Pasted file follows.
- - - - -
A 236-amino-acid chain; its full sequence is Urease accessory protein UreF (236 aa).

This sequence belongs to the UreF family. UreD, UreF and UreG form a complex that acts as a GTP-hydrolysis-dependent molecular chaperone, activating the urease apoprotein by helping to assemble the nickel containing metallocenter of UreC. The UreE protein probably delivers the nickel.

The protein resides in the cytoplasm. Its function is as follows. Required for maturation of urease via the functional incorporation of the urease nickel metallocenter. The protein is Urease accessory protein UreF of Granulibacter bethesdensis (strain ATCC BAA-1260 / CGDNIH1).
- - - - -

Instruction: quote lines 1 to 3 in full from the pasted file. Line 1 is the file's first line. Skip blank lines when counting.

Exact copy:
A 236-amino-acid chain; its full sequence is Urease accessory protein UreF (236 aa).

This sequence belongs to the UreF family. UreD, UreF and UreG form a complex that acts as a GTP-hydrolysis-dependent molecular chaperone, activating the urease apoprotein by helping to assemble the nickel containing metallocenter of UreC. The UreE protein probably delivers the nickel.

The protein resides in the cytoplasm. Its function is as follows. Required for maturation of urease via the functional incorporation of the urease nickel metallocenter. The protein is Urease accessory protein UreF of Granulibacter bethesdensis (strain ATCC BAA-1260 / CGDNIH1).